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Simple Tips to Create a Relaxing Home   

By Guest Blogger Susan Shehata

I believe that one of the reasons that vacations are so relaxing is that you are surrounded by a peaceful environment.

Not just that beautiful beach or that lovely mountain view, but the indoor surroundings as well. You are often staying in a place that is free of clutter, and visually appealing.

You can bring that same serenity to your own home as well, by following these five simple tips:

Assign a home for clutter

Start by collecting any objects that are randomly hanging out in the space.  Assign a home to any of those items that do not already have a designated spot to live. If you don’t have enough space for that to happen, then it means that you have too much stuff for your current living situation. Begin the de-cluttering process by eliminating doubles of items, things you don’t use, and things that you “just don’t get around to” repairing.

Surround yourself with what you love

From paint color to furniture to décor, be intentional about what you choose to surround yourself with. Often these choices were made on the fly, or out of convenience. Do not underestimate the importance of consciously selecting things that make you feel good in the space. When you have objects that you are indifferent to, or actually dislike, it subconsciously affects your feelings about the space.

Have clear systems

Clutter happens when we don’t have a system in place that works for you. Whether it’s the incoming mail, the sporting equipment or the laundry, if you don’t have a clear process for how objects move from point A to point B, things get backlogged. Address your most problematic areas by implementing a system that works for you. If you have a system in place, and things are still chaotic, that is a sign that the system is not in alignment. Proper systems take experimentation. Keep trying until you find something that works for you!

Designate a Maintenance area

Often stuff that requires our attention hangs out in our active living areas demanding our focus, and yet these objects get ignored. After a bit, they start blending in with everything else and become part of a cluttered landscape, stealing our peace of mind. Designate an area where these objects will be stored until they are handled. And so they are not forgotten, create an actual time in your schedule, such as when you are doing other household chores, to address one or two objects from this area.

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Add vacation spot elements

Whether you are drawn to the beach in Bali or the museums of Rome, surround yourself with items that evoke your favorite vacation destination. This might mean seashells, sheer curtains and lanterns or ornately framed artwork. You decide! What physical elements do you think of when you think of relaxing? Add these items into your living spaces.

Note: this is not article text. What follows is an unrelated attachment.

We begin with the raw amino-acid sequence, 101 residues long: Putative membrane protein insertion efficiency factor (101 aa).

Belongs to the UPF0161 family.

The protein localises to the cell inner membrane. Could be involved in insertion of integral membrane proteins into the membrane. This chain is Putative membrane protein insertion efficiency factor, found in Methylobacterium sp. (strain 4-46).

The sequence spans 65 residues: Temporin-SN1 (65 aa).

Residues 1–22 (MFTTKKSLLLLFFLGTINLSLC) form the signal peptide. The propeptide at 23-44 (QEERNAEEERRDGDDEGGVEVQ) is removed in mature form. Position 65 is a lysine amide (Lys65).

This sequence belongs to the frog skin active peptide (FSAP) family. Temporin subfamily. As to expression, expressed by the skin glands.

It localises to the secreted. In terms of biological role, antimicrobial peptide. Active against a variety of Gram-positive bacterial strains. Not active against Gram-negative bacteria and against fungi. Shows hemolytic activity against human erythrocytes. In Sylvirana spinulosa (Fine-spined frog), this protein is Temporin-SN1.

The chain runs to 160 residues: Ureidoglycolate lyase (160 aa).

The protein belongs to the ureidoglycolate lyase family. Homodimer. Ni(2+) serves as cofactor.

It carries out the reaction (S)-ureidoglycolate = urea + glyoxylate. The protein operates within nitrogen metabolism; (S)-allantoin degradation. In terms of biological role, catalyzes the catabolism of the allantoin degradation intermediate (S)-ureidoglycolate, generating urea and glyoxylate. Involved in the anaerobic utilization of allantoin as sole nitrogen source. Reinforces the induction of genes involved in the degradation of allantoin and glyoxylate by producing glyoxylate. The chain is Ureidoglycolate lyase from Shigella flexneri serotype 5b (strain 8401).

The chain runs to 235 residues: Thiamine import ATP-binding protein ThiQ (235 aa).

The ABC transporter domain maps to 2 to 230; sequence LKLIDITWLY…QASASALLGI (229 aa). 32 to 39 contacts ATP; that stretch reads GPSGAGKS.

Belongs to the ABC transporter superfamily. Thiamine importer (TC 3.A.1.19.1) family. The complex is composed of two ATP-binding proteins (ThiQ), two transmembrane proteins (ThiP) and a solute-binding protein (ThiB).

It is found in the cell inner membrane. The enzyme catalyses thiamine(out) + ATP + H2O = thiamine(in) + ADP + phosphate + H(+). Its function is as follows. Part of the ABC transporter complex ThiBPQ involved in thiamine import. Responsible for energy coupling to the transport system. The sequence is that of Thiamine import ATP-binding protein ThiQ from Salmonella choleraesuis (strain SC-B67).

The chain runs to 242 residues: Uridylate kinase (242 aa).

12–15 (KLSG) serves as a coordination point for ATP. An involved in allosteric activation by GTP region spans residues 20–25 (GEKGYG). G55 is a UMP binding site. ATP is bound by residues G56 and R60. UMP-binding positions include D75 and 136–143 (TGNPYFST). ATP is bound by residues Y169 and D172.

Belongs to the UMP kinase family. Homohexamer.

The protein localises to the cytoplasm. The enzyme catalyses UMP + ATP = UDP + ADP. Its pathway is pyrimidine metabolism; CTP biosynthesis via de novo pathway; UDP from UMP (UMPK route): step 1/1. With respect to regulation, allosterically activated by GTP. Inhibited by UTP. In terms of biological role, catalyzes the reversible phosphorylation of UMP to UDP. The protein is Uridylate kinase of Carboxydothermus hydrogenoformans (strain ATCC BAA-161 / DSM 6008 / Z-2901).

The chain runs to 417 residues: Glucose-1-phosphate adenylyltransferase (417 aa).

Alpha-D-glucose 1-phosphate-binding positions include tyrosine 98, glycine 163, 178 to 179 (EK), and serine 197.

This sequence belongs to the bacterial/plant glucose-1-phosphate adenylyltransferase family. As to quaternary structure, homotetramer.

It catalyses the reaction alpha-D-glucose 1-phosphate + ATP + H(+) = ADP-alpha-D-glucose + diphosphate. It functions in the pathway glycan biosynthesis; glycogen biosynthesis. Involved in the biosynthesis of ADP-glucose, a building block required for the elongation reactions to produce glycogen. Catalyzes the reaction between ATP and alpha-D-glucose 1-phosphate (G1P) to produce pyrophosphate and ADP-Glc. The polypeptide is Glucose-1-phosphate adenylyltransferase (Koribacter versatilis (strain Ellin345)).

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Ready to relax? Don’t miss the Fabulous Paper Purge this April! Release your paper clutter & clear your mind with the free 7 day online guided event. Connect with Susan on Facebook for her weekly tips.

Susan Shehata, also known as The Space Guru™, is an Educator, Holistic Guide and Performing Artist, who specializes in helping you identify and release hidden obstacles that hold you back from an Inspired Home & Life. Though her offerings are varied, the goal of her work is the same: to clear the deep patterns of resistance in people’s lives. www.SusanShehata.com

 

 

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You don’t have to be a minimalist and live with hardly anything to achieve simple living. Simple living is more of a mindset than a protocol. Surrounding yourself with things that make you happy and don’t weigh you down will help to create the inner peace that fuels simple living.  Part of simple living is about decluttering your life whether it be physical items or mental clutter.

As you may know from previous posts, I am a recovering sentimental pack rat.  I have a hard time letting go of anything that reminds me of something from the past.  What I have discovered though is that I was holding onto a lot of things that weren’t making me happy. Many of them did the opposite and reminded me of things that I really didn’t want to remember.  They also kept me trapped in the past.

Once I started asking myself “does it make you happy” when looking at an object, I found it was much easier to let go when the answer was “no”. Don’t get me wrong, it was still very hard for a gal who is very sentimental.  I hemmed and hawed over some of the items.  One of the hardest to let go was roses from my grandparents’ funerals.  I had wanted something to remind me of them, but I realized that the roses reminded me of an awful time and didn’t really honor their memory the way I wanted to remember them.  Instead, I wanted to remember them by the cookie jar on the counter that was always filled with cookies when I went to my grandparents’ house as a kid. That cookie jar is now on my kitchen counter.  The roses are gone.  I’d rather remember my grandparents by the way things were when times were happy than by the last hard days at their funerals. Plus, I feel like I am honoring their memory the way that they would want to be remembered.